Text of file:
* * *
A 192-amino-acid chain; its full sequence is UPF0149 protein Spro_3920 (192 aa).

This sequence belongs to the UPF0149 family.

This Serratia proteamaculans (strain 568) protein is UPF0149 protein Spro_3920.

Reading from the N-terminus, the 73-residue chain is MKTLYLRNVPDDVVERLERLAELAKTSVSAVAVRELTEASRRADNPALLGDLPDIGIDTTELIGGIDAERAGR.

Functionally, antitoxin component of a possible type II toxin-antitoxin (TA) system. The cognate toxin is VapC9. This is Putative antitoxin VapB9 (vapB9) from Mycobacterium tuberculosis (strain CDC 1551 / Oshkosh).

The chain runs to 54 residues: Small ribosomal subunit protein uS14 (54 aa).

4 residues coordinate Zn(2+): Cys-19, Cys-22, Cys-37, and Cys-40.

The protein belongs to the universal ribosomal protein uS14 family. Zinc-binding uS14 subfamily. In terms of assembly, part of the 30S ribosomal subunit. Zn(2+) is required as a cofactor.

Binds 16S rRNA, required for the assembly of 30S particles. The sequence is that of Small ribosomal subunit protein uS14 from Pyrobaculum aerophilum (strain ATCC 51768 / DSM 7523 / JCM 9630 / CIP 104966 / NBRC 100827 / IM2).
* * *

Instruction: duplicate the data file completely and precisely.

A 192-amino-acid chain; its full sequence is UPF0149 protein Spro_3920 (192 aa).

This sequence belongs to the UPF0149 family.

This Serratia proteamaculans (strain 568) protein is UPF0149 protein Spro_3920.

Reading from the N-terminus, the 73-residue chain is MKTLYLRNVPDDVVERLERLAELAKTSVSAVAVRELTEASRRADNPALLGDLPDIGIDTTELIGGIDAERAGR.

Functionally, antitoxin component of a possible type II toxin-antitoxin (TA) system. The cognate toxin is VapC9. This is Putative antitoxin VapB9 (vapB9) from Mycobacterium tuberculosis (strain CDC 1551 / Oshkosh).

The chain runs to 54 residues: Small ribosomal subunit protein uS14 (54 aa).

4 residues coordinate Zn(2+): Cys-19, Cys-22, Cys-37, and Cys-40.

The protein belongs to the universal ribosomal protein uS14 family. Zinc-binding uS14 subfamily. In terms of assembly, part of the 30S ribosomal subunit. Zn(2+) is required as a cofactor.

Binds 16S rRNA, required for the assembly of 30S particles. The sequence is that of Small ribosomal subunit protein uS14 from Pyrobaculum aerophilum (strain ATCC 51768 / DSM 7523 / JCM 9630 / CIP 104966 / NBRC 100827 / IM2).